Why? Because MySQL is going to have to search through thousands or millions of other profiles to find the requested profile in order to display it.

Again, I would first suggest you learn about how to properly optimize your queries and tables for better performance.

Improvements you’re going to see

If we introduce caching to the logic above, we’re going to get the following workflow:

  1. Visitor accesses site.com/fabian
  2. Cache for the fabian profile does not yet exist
  3. MySQL query is executed to search for the fabian profile
  4. The cache for the fabian profile is set
  5. New visitor accesses the profile
  6. Cache now exists
  7. The details of the profile are returned from the cache

Reading the data from the file cache is most of the times, in these cases, much faster.

Let’s take a real-world example on a $5/month DigitalOcean droplet.

With the same concept I’ve described above, we’re going to have:

  • 2+ million profiles
  • a basic, cheap host with SSD storage
  • Ubuntu 20, PHP 7.4, MySQL 8.0

The MySQL query will take about 6-7 seconds to perform this query. Of course, with proper optimization and indexing, this will be much faster.

Reading the cache after it is indexed is going to take about 0.0006 seconds, on average.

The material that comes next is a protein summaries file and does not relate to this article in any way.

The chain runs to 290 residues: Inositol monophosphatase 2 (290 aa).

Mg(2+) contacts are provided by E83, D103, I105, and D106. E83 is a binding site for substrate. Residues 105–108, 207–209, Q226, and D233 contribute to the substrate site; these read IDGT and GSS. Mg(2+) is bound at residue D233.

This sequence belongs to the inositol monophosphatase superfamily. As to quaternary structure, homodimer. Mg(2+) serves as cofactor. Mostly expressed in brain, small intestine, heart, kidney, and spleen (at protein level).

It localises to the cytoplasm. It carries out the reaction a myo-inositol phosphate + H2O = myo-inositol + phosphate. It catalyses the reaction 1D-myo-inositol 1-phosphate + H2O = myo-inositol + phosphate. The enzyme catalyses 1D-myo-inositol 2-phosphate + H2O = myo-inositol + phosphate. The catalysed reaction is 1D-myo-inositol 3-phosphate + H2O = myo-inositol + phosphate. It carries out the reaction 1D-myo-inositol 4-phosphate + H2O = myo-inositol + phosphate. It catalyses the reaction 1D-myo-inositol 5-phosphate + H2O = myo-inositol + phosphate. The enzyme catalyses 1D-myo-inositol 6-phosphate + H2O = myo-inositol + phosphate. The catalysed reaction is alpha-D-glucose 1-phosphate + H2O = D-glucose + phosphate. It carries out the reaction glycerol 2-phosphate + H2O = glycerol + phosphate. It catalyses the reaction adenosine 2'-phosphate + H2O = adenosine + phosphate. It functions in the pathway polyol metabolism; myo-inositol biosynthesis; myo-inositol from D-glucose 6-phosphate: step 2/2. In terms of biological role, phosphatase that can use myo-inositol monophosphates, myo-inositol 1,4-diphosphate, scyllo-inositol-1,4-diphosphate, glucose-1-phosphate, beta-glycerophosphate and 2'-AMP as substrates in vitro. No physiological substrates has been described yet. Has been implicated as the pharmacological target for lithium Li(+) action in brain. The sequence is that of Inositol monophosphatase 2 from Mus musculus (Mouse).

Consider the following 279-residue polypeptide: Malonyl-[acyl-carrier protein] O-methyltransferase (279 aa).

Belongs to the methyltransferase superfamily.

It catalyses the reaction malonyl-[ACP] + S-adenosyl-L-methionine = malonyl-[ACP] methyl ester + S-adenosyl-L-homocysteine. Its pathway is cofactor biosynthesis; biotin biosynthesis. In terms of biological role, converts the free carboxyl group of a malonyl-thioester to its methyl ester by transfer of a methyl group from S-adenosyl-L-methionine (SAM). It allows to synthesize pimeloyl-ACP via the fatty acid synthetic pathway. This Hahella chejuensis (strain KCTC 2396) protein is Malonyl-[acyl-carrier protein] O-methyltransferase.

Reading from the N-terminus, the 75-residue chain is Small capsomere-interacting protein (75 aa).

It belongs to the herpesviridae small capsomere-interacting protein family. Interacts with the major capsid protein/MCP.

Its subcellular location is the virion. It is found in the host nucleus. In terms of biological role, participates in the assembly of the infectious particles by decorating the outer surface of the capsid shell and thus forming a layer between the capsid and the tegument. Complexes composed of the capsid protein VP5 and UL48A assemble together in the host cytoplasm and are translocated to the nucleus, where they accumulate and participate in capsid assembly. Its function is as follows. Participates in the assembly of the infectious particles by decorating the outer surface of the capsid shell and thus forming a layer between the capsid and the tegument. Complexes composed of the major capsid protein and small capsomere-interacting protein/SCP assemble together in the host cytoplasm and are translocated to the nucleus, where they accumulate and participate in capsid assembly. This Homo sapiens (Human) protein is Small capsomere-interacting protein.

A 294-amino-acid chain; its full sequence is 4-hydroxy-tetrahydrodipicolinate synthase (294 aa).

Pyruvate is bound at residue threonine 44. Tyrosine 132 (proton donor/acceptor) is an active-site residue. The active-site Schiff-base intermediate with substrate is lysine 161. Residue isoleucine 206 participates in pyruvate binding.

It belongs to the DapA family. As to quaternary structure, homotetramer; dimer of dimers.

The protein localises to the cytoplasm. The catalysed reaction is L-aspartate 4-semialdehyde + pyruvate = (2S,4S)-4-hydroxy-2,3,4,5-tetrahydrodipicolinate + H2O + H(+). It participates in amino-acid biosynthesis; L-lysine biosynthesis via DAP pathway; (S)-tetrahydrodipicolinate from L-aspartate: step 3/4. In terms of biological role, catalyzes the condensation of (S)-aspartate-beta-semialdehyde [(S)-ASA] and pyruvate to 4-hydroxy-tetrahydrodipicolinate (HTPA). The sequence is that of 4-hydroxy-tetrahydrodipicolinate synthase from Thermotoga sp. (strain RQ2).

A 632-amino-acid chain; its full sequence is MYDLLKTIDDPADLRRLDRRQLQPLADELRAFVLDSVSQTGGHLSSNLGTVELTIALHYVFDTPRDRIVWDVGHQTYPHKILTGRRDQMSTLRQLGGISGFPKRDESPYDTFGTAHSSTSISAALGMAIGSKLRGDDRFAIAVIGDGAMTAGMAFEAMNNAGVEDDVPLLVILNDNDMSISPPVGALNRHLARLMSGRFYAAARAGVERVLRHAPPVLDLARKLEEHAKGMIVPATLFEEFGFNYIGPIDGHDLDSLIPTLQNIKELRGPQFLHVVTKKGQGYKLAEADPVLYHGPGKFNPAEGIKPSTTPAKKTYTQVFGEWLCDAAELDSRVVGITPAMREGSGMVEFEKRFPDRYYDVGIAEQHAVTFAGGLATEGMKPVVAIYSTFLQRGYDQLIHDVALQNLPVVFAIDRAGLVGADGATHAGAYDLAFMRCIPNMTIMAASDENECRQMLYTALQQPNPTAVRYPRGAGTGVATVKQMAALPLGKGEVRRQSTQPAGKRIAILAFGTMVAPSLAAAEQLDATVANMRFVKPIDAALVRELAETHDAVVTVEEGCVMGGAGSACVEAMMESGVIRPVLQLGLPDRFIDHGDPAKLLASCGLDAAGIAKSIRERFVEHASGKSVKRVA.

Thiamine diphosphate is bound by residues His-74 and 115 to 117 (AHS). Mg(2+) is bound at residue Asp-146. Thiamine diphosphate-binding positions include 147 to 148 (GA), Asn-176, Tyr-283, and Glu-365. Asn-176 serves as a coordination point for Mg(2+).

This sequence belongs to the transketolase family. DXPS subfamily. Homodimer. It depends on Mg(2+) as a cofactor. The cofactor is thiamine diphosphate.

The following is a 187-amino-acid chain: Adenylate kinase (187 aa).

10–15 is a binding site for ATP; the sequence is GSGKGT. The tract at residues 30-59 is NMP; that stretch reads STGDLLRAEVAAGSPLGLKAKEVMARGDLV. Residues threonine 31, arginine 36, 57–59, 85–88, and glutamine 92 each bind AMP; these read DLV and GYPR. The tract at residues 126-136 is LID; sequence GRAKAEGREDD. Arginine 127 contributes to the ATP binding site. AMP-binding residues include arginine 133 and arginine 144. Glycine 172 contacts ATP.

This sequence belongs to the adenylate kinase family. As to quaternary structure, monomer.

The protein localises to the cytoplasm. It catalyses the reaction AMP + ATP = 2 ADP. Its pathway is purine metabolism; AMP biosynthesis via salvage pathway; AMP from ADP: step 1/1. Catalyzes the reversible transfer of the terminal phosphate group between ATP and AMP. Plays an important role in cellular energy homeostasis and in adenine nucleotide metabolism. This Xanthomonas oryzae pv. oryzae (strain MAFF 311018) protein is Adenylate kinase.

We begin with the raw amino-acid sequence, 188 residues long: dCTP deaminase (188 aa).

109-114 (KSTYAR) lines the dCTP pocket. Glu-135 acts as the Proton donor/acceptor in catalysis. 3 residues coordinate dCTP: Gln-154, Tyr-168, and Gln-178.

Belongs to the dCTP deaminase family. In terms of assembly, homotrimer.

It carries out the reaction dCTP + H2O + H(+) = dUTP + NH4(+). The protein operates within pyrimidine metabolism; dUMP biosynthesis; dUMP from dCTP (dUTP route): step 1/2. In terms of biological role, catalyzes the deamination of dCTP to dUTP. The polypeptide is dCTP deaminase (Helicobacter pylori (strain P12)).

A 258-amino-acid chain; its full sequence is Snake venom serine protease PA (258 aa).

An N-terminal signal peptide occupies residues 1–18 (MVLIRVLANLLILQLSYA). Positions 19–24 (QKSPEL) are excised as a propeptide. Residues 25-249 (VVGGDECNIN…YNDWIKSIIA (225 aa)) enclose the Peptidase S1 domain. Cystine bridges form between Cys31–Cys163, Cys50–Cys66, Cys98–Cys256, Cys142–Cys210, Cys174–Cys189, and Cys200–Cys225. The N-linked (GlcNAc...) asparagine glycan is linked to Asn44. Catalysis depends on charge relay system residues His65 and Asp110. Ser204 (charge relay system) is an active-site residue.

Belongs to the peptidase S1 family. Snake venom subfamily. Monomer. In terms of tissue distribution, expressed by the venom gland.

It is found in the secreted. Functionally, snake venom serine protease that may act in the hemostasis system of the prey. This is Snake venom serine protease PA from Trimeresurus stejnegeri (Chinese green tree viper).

Even if your query is highly optimized and is fast, caching will make it so that there is not so much strain on the MySQL server, since reading from a file is most of the times going to be the easiest and fastest way to access the needed data.

Implementing caching for SQL Queries

Lets get down to the actual code so that you can get started right away.

As mentioned at the beginning of the article, we are going to use phpFastCache as it is a highly respected, used, and secure caching library.

Make sure that you first install phpFastCache and it is ready to go. You can find all the instructions on the GitHub repo, so I won’t go over them, easiest would be with Composer.

Initiating phpFastCache

Before starting to use the caching library, you’re going to need some extra lines of code. These lines will set the default configuration for phpFastCache and initiate it, so that you’ll be able to use it.

This initiation should only be done once, on every page that is going to use caching.

<?php

/* Cache adapter for phpFastCache */
$cache_config = new \Phpfastcache\Drivers\Files\Config([
    'path' => realpath(__DIR__) . '/cache', // The folder where the caching will be created
    'securityKey' => 'my-random-security-key', // Can be the name of your project, will be used to create the folder inside the caching path
    'preventCacheSlams' => true,
    'cacheSlamsTimeout' => 20,
    'secureFileManipulation' => true
]);

\Phpfastcache\CacheManager::setDefaultConfig($cache_config);

$cache = \Phpfastcache\CacheManager::getInstance('Files');